Be The Best.


Yah, enough said.

March is upon us and as we head to March 25 it’s so very hard to believe Chris has been away from us in human form for almost 2 years.

This morning I looked at a picture on my bookshelf of Ingrid, me and the boys in Disneyland when they were about 7 and 5.

Chris is laughing so hard he’s almost falling off my knee.

I loved that trip.

As many schools head into Spring Break, I hope that you are able to find some time to do something memorable, fun and exciting with your family.  Whale watching, Science World, overnight to Seattle or even overnight in Vancouver are all easy local things we did.

As a young Dad I sometimes wondered about the expense of this or that.

Of course budgeting is important and we had to also live within our means, but if we planned to knock off a dinner out so we could spend money on a family day activity, that’s what we did.

When I see that laughing, smiling face I know that every cent was worth it. 

I would pay millions to do it again.

Be The Best.

Money buys happiness?

Sort of.


It may be how you spend the money you have.

I’ve thought a lot about happiness in the past 7 months.  What has made us happy in the past?  What do we most cherish now that Chris continues with us in spirit only?  How do we be happy now?  Is it realistic even?  (answer: yes…another blog or book on this one!)

The Province Paper had an interesting article today entitled, ‘Ten Ways to Buy Happiness’.


I expected a quick read, but found myself absorbed by the UBC Prof, Elizabeth Dunn’s comments.

Here are five ways money can buy happiness according to the Province article referring to Dunn’s paper.

1. Buy many small lovely things rather than one big one
4. Buy experiences, not things
5. Spend on others, not yourself
7. Delay, delay, delay consumption
8. Happiness is in the details
Many small, lovely things….like COFFEE!  Ingrid and I calculated a number of years ago how much we were spending at that place that makes coffee and rhymes with Moonshucks.  It was a lot.  Then we had another thought.  We devised a coffee budget that allotted for that expense and simply skipped a dinner or two out each month.  Done deal.  For us, the coffee time provided that 15-20 minute ‘quick connect’ with busy schedules and allowed us to maximize family time while still being connected.  It was always more that coffee…it was a connection.  I get this point…and love it as I’ve learned to love the long pour americano…with room.  Find a good barista, grab your spouse or friend and try one!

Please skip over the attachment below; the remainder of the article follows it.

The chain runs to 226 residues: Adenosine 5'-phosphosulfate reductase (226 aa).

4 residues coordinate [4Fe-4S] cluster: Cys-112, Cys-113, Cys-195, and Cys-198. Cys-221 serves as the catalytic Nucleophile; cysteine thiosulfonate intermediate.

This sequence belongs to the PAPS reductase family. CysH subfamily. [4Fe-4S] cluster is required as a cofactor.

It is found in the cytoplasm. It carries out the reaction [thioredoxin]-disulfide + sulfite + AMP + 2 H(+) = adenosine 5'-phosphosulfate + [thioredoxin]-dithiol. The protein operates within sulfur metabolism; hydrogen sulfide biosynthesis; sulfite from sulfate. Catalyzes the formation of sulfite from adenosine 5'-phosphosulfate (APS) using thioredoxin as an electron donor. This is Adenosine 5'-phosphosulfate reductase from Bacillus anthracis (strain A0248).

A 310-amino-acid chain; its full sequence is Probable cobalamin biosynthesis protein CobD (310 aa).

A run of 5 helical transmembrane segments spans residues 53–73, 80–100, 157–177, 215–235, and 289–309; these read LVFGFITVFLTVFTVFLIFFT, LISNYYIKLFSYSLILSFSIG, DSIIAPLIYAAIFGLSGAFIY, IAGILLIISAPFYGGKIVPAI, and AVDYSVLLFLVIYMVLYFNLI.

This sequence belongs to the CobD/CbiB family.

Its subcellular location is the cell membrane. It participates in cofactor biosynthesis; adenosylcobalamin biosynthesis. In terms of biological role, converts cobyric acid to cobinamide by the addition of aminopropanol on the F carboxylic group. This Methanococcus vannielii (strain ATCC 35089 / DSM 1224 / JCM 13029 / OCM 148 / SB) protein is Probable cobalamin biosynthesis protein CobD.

Buying experiences, not things.  Wow.  How much has this meant to us?  The world.  Literally.  I have my wife to thank for a few times where I would have been a bit more budget conscious, but the experiences we had as a family are so priceless I would have gladly paid 10x more.  (Don’t tell that to the zipline people, whale watching people, travel agents, flight centres, or hotel folks either!)
I remember one trip that we took to Victoria and decided to go whale watching.  I still can hear the sound of those great beasts breathing and pulsing through the water as we waited in quiet and intense anticipation on a still kodiak boat floating several hundred metres in front of an approaching pod.  Seeing the excitement and pure joy on Max and Chris’ faces will be something we will have forever.  Experiences…not stuff.  Totally get it.
Anyways, a great article and very interesting.  Can money buy happiness?
I think the Prof’s co-authored study title says it best I think. “If Money Doesn’t Make You Happy, Then You Probably Aren’t Spending It Right”.
You can read more by following the link below.